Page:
Right in the quote you mention it says, “or any number of communities/businesses/organizations dedicated to” that could mean everything from colleges to churches… I’m not trying at all to be stereotypical, just helping the reader understand real-life services that do have heavily based markets in other cultures other than anglo.

      I apologize if this post offended you in any way, it was not meant to.

      Reply
  2. sheila
    sheila says:

    Interesting post. While using social media outlets may be good for some things, I personally try and stay away from them. I actually take this research as proof of my convictions; I wonder if others (and consumers) are starting to get tired of being friends with or following brands. As much as I love shopping at say, Target, I don’t want to be buddy-buddy with them on social media platforms; likewise I don’t see why anyone would want to follow my little business either. It’s a shame that every. single. company now feels the urge to jump on that bandwagon, regardless of whether or not it’s actually appropriate for their business.

    It really is starting to seem that Twitter, in particular, is only used by a teeny percentage of society, yet keeps making itself out to be big or influential. I’m starting to feel like it’s the 90/10 thing: 10% of people that use make up 90% of the noise. For a term project, my statistics team conducted a survey of social media and usage; the results were staggering. Barely a handful of respondents (out of over 100) self-reported that they used Twitter. And these were college students.

    Maybe someday I’ll have to convert out of sheer necessity, but for now I’m happy to stay away from all the noise.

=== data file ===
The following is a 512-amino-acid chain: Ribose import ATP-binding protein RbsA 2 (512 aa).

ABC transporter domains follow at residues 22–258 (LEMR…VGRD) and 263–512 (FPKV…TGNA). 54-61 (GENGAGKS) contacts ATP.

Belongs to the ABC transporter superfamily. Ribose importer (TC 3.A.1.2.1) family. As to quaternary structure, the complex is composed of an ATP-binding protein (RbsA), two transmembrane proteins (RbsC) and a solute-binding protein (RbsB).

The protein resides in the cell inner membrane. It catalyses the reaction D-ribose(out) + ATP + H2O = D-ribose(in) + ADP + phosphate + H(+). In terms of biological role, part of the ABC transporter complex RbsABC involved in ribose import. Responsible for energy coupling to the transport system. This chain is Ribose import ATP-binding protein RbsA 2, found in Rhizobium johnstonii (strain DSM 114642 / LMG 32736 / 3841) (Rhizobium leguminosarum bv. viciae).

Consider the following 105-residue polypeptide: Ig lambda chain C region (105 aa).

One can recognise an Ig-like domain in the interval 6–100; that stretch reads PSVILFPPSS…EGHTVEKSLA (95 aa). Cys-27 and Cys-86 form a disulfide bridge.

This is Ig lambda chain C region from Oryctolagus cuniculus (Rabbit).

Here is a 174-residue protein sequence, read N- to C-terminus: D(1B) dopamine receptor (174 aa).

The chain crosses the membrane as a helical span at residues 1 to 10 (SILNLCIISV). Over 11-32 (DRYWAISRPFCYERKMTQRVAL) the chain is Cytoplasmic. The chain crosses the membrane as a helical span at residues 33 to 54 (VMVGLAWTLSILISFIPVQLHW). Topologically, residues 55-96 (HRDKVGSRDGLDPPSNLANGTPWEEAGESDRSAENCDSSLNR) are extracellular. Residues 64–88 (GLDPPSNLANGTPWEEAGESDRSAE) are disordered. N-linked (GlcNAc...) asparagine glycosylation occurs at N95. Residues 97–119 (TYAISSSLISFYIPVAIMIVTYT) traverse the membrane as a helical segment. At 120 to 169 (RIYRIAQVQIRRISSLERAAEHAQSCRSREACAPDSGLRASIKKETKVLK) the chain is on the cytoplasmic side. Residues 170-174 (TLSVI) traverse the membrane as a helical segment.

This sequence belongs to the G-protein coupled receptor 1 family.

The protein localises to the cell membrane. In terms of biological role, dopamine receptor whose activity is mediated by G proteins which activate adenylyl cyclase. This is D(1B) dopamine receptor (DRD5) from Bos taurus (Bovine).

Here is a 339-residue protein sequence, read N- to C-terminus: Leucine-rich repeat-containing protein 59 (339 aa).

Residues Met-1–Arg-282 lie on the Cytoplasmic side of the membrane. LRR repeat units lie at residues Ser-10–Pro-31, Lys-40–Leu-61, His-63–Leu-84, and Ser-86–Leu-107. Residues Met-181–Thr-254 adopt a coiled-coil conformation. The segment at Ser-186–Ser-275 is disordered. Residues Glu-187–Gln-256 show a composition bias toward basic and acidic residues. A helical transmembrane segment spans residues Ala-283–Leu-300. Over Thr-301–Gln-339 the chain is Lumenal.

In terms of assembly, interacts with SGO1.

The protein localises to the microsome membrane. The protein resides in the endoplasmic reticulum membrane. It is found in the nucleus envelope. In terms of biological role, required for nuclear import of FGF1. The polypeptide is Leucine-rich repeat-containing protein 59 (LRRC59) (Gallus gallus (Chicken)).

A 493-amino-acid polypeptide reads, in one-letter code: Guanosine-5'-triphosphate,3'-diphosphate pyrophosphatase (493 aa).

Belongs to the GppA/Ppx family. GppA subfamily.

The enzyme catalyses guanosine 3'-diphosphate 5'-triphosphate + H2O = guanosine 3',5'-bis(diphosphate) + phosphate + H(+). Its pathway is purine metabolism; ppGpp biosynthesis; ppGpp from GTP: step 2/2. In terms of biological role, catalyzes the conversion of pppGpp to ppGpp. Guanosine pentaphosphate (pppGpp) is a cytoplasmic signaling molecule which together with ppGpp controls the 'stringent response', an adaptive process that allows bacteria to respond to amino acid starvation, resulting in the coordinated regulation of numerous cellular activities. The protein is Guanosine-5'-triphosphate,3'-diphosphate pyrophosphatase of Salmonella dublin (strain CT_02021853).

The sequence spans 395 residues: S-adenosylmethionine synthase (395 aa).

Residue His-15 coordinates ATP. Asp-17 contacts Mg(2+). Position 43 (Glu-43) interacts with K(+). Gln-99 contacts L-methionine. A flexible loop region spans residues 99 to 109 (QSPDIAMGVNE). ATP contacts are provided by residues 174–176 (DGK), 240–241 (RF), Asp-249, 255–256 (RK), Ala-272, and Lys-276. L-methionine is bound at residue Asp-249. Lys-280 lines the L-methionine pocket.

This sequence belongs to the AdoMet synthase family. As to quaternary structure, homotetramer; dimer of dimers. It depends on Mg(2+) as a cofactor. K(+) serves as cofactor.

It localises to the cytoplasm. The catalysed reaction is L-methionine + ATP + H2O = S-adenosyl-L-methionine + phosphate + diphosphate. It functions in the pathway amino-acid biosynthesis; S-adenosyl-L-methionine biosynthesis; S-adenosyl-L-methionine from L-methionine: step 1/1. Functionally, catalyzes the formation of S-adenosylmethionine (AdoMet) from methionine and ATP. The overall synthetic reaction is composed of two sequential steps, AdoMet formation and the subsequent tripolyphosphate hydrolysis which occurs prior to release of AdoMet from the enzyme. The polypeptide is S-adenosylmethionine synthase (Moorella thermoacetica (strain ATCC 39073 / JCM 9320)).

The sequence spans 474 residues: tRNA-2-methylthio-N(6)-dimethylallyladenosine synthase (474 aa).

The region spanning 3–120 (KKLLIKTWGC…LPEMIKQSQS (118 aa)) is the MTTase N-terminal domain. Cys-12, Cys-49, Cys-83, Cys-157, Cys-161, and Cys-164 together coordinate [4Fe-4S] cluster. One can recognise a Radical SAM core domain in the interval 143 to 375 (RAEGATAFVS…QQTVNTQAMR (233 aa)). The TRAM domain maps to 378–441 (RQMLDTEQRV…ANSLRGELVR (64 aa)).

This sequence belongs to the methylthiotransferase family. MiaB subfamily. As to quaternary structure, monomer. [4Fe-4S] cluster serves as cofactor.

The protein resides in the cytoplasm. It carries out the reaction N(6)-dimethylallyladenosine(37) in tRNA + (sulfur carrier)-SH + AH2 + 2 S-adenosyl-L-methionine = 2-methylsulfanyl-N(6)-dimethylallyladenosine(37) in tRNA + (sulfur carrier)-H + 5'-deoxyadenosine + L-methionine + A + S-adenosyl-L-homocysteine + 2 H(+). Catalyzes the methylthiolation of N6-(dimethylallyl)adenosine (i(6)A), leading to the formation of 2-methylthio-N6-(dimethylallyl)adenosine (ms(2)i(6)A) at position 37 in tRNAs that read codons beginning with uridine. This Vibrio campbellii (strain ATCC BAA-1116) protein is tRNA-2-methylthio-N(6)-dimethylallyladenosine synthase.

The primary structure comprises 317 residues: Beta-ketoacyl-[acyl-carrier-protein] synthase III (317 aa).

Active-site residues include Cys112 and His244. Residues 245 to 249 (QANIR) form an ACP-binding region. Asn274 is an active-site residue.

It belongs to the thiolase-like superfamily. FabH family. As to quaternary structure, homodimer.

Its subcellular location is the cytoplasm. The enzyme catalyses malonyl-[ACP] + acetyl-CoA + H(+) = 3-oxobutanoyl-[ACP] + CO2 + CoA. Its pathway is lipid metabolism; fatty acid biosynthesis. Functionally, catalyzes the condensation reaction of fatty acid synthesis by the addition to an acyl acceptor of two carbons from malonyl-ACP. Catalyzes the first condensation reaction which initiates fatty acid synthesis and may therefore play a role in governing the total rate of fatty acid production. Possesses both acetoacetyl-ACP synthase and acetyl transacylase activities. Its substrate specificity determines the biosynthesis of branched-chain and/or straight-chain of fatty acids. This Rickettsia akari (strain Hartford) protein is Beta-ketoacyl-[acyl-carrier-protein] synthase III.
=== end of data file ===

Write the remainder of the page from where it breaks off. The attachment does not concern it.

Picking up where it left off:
What I’m curious is, do you think Twitter (and other social media) will continue to grow as a viable marketing tool? Or will that bubble eventually burst, like the dotcom bubble of yesteryear?

    Reply
    • madebetter
      madebetter says:

      I think social media, particularly Twitter, is great for personal connections, learning more about others, sharing, etc. I really enjoy the connections that I’ve made, and I wouldn’t shy away from using anything that connects you with other like-minds or knowledge that can help you out.

      I think you’re right about the fact that not everyone wants to follow ALL the brands they buy. But, people still DO follow business and cause pages because they’re interested, they want to know more, and for whatever reason they want to be affiliated.

      People still do business with people, so being out there and allowing them to connect if they want to is still a great way to raise awareness of who you are and what you stand for. That being said you have to be relevant and helpful to the people who do follow you or chances are they’ll drop out.

      Social Media channels are only as noisy as you make them, since you get what choose who you follow in any social media channel. If you’re feeling like the people/brands in your stream are “just noise”, then I’d suggest doing a mass unfollow of the people that are mucking up your stream. You have the control to edit what comes to you, that’s one of the powers this particular media provides.

      Anything that connects people in a relevant way that allows them to share stories and info will continue to grow. But, I don’t think that the current system of putting valuations on these tools are particularly accurate. It’s hard to put a money value on tools that allow for more connection and sharing, those are ubiquitous to being human.

      Reply
    • Jami Scholl
      Jami Scholl says:

      I’ve looked at my stats for my previous business… most of “my people,” clients and customers, do NOT use twitter. As with any technology, evaluate whether it fits your demo/psychographic, and then check back in on it a few times a year, possibly on a quarterly basis, then again determine if it is worth the effort and expense. The same goes for FB, twitter, Yelp, LinkedIn, YouTube and any other media used on a regular basis.

      Reply